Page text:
Curiously, I found the game still tediously slow in the loading dept (about 1 minute between sections – bearing in mind it can quickly(?) bounce between them) – but this was eased in Vice64 by a CTRL+W to engage 2000% warp speed emulation!  Despite this I found the game could be frustrating, especially the goblin-avoiding sections, where you would have to emerge from corridor doors sufficiently ahead of them and start running lest you get bunged into an oubliette!

My attention span is not what it was, and I got as far as the Ludo section again, in a kind of triumph… but havent yet gone back to progress further.. I hope to tho, its like one of those things I must do before I’m 40 !

A word on the game’s technical merits or otherwise:

Graphics are pretty excellent – large, colourful and full screen – very nice to see such good use of large sprites on the screen – and not chunkovision expanded ones either.  Also, a good sense of 3D is created via the use of some nice forced perspective scenes (see the Ludo in the maze bit)

The graphics come at the cost of heavy multiload sections tho.  This game was really unworkable on tape, at least in its basic design.  The game has a non-linear nature about it that cannot really work well on a tape load.  The game was designed for disk in the first instance, and is best played there.  Its a shame that C64 disk drives were so prohibitively expensive in those early days (especially in the UK) – had they been provided by default or cheaper it could have accelerated and changed a lot about how the C64 developed as a commercial gaming platform.  Disk plays well enough, though even then the load is slow.  Even better would have been a cartridge version of the game!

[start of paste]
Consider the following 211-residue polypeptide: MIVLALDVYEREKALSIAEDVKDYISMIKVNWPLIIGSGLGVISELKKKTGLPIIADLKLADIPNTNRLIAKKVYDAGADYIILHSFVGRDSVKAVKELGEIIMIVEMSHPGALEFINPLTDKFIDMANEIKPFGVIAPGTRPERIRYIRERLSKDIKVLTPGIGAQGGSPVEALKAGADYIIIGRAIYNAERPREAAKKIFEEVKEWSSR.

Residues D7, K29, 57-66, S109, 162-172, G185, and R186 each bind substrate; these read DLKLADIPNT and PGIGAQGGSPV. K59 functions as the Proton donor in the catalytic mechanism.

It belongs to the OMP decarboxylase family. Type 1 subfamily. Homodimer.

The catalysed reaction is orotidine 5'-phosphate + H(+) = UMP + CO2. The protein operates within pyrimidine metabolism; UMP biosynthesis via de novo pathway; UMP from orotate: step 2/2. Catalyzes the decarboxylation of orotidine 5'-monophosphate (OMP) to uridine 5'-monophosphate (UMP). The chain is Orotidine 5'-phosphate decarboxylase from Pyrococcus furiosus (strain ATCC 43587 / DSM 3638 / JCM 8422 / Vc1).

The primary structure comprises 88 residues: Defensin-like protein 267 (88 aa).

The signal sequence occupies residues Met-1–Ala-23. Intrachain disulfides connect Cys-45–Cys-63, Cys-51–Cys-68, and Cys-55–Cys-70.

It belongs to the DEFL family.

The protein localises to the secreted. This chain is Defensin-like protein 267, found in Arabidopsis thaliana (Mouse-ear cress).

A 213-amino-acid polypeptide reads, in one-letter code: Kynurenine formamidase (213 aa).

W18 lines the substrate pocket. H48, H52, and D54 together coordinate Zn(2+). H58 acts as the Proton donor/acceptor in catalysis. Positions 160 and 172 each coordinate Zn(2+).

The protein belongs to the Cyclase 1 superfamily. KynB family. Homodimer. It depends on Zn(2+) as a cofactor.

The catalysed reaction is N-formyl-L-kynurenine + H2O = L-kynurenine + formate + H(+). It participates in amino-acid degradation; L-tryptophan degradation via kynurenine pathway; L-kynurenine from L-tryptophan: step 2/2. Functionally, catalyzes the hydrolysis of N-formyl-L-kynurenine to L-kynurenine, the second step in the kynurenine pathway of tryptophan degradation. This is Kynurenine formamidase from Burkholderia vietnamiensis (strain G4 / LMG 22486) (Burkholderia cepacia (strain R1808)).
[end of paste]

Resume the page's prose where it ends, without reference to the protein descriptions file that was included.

Audio is minimal in the game, as most information is relayed as text bubbles spoken by characters, with just the odd sound effect for footsteps etc.  The music is pretty abysmal from a technical point of view, but from a “THATS SO COOL!!” point of view of a 12/13year old at the time it was awesome since it was the music from the much loved (by me anyway!) film :)

Russell Lieblich would compose much more interesting music in other projects (ALIENS dropship level for example) but retain a simplicity of instrument/synthesis that was highly prevalent in a lot of the U.S developed games for some reason.

I’ll come back to Labyrinth some time to finish it, but for you I’ve provided a fantastic youtube C64 longplay video so you can see it.. I refuse to watch it as I dont want to spoil the game ;)



…and yes… I *did* want to be  Jennifer Connelly in that ball gown, dancing with Jareth!






Video of the game being played start to finish: